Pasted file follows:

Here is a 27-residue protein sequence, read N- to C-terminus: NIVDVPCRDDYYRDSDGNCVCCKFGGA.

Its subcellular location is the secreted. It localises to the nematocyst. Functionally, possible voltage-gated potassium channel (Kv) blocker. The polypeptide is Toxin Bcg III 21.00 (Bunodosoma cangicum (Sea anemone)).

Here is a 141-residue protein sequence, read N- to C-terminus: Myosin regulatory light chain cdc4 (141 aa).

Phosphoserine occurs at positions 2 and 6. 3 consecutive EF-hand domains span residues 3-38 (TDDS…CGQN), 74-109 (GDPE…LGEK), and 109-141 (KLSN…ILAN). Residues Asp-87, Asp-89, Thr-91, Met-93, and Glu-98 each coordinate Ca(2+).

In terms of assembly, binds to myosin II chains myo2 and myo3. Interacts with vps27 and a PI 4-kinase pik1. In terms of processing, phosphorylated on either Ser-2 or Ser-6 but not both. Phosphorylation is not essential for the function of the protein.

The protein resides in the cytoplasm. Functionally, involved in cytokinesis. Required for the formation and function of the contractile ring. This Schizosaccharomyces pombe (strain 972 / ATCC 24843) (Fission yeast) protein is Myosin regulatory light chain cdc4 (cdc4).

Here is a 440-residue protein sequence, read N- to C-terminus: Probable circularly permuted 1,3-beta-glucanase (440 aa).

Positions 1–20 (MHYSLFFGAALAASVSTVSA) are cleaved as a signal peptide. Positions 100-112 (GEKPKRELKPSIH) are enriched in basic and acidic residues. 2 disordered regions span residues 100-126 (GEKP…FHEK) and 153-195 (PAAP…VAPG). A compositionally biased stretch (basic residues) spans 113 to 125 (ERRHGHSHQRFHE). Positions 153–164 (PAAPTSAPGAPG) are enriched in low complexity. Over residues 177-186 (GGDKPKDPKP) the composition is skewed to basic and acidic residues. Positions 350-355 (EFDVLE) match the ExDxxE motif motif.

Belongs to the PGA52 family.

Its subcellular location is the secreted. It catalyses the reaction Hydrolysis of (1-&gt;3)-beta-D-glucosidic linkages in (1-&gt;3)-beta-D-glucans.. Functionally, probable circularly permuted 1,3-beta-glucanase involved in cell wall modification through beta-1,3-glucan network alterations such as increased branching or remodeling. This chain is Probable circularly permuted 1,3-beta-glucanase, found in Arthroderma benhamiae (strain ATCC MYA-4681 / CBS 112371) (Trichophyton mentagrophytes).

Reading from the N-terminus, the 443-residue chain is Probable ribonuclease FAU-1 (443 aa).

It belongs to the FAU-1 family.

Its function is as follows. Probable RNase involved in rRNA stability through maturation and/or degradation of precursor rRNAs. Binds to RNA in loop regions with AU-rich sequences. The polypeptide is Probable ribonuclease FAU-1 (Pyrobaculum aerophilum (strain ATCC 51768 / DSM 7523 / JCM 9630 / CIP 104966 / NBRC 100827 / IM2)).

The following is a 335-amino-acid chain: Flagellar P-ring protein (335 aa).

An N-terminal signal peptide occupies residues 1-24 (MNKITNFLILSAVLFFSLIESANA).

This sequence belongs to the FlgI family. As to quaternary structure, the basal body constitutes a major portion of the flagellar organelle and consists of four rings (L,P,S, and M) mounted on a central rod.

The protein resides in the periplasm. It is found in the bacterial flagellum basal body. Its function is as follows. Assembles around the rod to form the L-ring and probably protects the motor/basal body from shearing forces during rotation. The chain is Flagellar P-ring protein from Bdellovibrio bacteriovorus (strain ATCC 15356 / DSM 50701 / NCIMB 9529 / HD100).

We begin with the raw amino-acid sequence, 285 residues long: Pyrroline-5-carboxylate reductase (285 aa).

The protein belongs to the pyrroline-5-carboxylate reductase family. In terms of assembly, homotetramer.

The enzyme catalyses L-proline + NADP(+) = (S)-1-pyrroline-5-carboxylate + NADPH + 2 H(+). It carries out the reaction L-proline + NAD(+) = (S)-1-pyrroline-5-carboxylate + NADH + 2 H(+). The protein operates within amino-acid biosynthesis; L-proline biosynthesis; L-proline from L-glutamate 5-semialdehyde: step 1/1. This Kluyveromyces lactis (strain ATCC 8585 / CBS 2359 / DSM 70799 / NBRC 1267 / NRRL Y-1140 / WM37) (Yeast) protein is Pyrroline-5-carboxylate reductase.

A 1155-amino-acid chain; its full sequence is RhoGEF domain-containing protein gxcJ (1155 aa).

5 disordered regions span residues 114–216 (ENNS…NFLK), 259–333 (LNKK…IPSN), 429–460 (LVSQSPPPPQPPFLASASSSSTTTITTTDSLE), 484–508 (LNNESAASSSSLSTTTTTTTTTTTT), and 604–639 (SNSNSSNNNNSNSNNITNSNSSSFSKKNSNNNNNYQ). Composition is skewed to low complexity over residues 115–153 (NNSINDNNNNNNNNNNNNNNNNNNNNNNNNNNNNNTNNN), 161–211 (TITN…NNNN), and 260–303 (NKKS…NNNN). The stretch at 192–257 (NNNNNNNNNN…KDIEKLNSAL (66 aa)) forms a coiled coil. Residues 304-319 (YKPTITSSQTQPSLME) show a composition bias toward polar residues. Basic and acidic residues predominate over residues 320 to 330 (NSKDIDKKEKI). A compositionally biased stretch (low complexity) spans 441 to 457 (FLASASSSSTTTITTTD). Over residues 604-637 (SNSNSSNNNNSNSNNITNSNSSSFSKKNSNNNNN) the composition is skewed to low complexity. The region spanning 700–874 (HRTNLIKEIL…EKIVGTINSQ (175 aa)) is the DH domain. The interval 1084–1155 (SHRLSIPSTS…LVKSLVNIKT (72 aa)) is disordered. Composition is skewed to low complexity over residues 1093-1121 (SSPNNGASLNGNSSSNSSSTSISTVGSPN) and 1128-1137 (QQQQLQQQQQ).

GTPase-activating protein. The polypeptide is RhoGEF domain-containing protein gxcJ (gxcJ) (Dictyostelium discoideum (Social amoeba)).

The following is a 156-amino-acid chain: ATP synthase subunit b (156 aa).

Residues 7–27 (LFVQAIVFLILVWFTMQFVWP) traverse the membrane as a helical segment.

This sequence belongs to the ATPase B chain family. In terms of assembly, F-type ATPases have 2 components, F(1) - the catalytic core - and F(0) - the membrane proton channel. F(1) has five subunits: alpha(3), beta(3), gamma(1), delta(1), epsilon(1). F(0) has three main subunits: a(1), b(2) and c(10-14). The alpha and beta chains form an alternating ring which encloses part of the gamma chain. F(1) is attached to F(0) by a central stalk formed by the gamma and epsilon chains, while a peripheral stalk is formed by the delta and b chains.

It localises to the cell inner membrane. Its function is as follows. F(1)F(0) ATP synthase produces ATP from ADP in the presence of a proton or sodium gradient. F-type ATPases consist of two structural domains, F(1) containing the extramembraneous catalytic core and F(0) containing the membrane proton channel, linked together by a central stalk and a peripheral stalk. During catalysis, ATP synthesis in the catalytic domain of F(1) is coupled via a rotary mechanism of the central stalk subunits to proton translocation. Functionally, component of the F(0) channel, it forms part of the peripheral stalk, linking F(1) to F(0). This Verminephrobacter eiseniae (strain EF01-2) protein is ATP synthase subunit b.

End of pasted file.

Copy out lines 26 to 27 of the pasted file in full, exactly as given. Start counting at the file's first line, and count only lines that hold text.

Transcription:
This sequence belongs to the ATPase B chain family. In terms of assembly, F-type ATPases have 2 components, F(1) - the catalytic core - and F(0) - the membrane proton channel. F(1) has five subunits: alpha(3), beta(3), gamma(1), delta(1), epsilon(1). F(0) has three main subunits: a(1), b(2) and c(10-14). The alpha and beta chains form an alternating ring which encloses part of the gamma chain. F(1) is attached to F(0) by a central stalk formed by the gamma and epsilon chains, while a peripheral stalk is formed by the delta and b chains.

It localises to the cell inner membrane. Its function is as follows. F(1)F(0) ATP synthase produces ATP from ADP in the presence of a proton or sodium gradient. F-type ATPases consist of two structural domains, F(1) containing the extramembraneous catalytic core and F(0) containing the membrane proton channel, linked together by a central stalk and a peripheral stalk. During catalysis, ATP synthesis in the catalytic domain of F(1) is coupled via a rotary mechanism of the central stalk subunits to proton translocation. Functionally, component of the F(0) channel, it forms part of the peripheral stalk, linking F(1) to F(0). This Verminephrobacter eiseniae (strain EF01-2) protein is ATP synthase subunit b.